Poem of the Week, by Margaret Hasse

Steuben, looking northOld friend, it has been decades since that last summer before college, the last time I ever lived at home. But when I return to visit my parents and drive by the street where you once lived, I remember you. I remember rain on a canvas roof, darkness all around, the silent sleeping breath of other friends. I remember how surprised I was that someone wanted to kiss me –me?–and I remember your gentleness. Let me tell you now that you were the one who first showed me how touch could open up a new world. At seventeen I could not have known how the memory of that fleeting sweetness would sustain me in future dark times. This achingly beautiful poem brought back the memory of you.   

 

High School Boyfriend, by Margaret Hasse

You are hometown.
You are all my favorite places
the last summer I grew up.
Every once in a while
I write you
in my head
to ask how Vietnam
and a big name college
came between us.
We tried to stay in touch
through the long distance,
the hum and fleck of phone calls.

It was inevitable
that I should return
to the small prairie town
and find you
pumping gas, driving a truck, measuring lumber,
and we’d exchange
weather talk,
never able to break through words
and time to say simply:
“Are you as happy
as I wanted you to be?”

And still I am stirred
by musky cigarette smoke
on a man’s brown suede jacket.
Never having admitted the tenderness
of your hands, I feel them now
through my skin.
Parking on breezy nights,
in cars, floating passageways,
we are tongue and tongue like warm cucumbers.
I would walk backwards
along far country roads
through late evenings cool as moving water,
heavy as red beer,
to climb into that August.

In the dark lovers’ lanes
you touched my face
and found me here.

 

 

For more information on Margaret Hasse, please click here.

Website

Blog

Facebook page

@alisonmcghee

Poem of the Week, by W.S. Merwin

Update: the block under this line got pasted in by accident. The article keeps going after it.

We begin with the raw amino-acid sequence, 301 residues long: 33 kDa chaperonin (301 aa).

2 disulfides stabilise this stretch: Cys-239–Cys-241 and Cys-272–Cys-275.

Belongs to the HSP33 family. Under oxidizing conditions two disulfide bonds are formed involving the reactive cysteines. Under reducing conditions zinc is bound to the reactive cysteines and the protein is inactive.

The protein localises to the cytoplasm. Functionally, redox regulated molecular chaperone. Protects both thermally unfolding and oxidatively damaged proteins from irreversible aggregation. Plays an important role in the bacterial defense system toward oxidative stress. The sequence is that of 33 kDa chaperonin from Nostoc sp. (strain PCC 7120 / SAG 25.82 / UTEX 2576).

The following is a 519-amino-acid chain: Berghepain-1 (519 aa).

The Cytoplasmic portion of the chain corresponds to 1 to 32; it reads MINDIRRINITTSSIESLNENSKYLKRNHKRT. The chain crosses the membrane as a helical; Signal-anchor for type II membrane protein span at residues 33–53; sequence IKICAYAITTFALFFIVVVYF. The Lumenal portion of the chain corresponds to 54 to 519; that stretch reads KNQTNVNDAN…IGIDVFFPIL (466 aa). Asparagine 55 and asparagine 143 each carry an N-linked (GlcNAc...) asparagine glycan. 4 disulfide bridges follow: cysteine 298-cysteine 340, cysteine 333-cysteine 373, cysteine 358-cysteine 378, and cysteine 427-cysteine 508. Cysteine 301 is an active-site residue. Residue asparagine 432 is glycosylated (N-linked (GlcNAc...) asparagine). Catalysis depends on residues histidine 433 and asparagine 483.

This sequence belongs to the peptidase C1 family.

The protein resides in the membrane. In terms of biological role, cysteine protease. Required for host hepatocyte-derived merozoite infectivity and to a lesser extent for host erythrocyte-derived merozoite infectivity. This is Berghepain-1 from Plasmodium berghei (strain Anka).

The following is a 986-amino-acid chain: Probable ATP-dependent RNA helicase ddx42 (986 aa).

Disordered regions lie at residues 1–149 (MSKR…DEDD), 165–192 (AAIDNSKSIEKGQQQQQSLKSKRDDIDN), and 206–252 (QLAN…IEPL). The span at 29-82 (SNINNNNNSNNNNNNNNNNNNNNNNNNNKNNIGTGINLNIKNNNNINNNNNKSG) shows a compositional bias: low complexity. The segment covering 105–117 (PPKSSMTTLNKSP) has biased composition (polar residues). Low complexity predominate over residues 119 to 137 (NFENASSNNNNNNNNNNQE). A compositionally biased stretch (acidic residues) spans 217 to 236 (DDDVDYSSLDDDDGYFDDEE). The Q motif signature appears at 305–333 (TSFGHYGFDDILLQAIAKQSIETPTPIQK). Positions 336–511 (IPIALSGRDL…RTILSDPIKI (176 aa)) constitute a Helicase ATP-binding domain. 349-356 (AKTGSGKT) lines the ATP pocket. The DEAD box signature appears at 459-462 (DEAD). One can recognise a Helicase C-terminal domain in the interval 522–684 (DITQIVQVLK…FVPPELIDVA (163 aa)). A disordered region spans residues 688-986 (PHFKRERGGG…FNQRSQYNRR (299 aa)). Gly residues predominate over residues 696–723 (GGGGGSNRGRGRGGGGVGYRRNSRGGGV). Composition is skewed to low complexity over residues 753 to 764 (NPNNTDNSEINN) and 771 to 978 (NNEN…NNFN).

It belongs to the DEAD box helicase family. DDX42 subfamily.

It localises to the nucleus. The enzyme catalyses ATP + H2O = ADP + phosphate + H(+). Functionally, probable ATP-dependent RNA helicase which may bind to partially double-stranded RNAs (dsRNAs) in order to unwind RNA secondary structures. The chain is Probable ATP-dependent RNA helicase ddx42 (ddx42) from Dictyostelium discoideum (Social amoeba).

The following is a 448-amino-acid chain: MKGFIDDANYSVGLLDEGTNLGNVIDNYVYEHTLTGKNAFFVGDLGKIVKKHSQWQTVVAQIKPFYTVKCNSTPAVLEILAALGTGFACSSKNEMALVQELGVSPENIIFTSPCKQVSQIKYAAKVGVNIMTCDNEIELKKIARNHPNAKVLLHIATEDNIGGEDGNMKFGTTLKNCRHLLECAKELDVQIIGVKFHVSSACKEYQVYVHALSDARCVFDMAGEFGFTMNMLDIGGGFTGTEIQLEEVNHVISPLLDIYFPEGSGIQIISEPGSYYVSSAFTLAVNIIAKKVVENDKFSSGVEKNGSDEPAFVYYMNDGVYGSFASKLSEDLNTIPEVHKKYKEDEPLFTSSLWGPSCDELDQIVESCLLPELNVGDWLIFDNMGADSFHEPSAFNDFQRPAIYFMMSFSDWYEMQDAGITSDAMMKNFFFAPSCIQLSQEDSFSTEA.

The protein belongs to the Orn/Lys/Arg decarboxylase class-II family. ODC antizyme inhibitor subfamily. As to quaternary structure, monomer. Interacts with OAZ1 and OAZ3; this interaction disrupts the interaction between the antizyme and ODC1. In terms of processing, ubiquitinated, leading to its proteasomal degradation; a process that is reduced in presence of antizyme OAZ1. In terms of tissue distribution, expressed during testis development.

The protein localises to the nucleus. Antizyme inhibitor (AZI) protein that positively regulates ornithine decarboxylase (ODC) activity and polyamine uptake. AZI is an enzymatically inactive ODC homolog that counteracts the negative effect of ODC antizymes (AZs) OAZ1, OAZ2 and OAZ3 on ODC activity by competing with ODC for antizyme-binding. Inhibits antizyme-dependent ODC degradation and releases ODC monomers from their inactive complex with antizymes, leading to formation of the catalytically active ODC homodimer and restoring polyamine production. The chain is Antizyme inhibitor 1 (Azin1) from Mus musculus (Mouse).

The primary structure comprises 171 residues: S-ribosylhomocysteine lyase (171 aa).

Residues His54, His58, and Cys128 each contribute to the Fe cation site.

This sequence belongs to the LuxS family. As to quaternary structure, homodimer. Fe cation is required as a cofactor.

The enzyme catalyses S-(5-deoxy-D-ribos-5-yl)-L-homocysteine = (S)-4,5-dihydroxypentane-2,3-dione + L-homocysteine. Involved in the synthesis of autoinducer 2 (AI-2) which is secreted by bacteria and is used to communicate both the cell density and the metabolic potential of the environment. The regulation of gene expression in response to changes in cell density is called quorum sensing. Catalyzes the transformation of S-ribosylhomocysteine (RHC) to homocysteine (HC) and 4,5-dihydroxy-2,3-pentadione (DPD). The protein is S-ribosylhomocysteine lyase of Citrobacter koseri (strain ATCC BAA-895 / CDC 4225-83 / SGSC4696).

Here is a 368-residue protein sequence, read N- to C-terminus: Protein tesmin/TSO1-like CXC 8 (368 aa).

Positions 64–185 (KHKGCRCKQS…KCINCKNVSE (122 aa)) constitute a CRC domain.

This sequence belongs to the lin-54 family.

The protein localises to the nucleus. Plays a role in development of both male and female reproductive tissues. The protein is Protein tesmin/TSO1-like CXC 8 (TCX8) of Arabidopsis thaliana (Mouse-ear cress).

Istanbul, D and pigeonsMy daughter and I were in Istanbul for a week, our first time in a country where the call to prayer sounded five times a day. I remember sitting by the window at sunset as the song of the muezzins rose in the air. It was beautiful and unearthly and I wanted to hold onto it so it would never end. It’s an almost panicky feeling, that wanting to hold on. Long ago, as a means of coping with it, I began to tell myself that You can always come back, Alison

In my heart, pigeons are still fluttering around my daughter on the cobblestones, and we are still wandering the shore of the Bosphorus, and we are both looking up, up, up at the dome of the Hagia Sophia. And then back, back, back I go in time, to the magical moment when she first opened her eyes. Every minute of being alive is its own first and last. You can’t go back.

 

Youth, by W.S. Merwin

Through all of youth I was looking for you
without knowing what I was looking for

or what to call you I think I did not
even know I was looking how would I

have known you when I saw you as I did
time after time when you appeared to me

as you did naked offering yourself
entirely at that moment and you let

me breathe you touch you taste you knowing
no more than I did and only when I

began to think of losing you did I
recognize you when you were already

part memory part distance remaining
mine in the ways that I learn to miss you

from what we cannot hold the stars are made

 
 
 
 
 
​For more information on WS Merwin, please ​read this.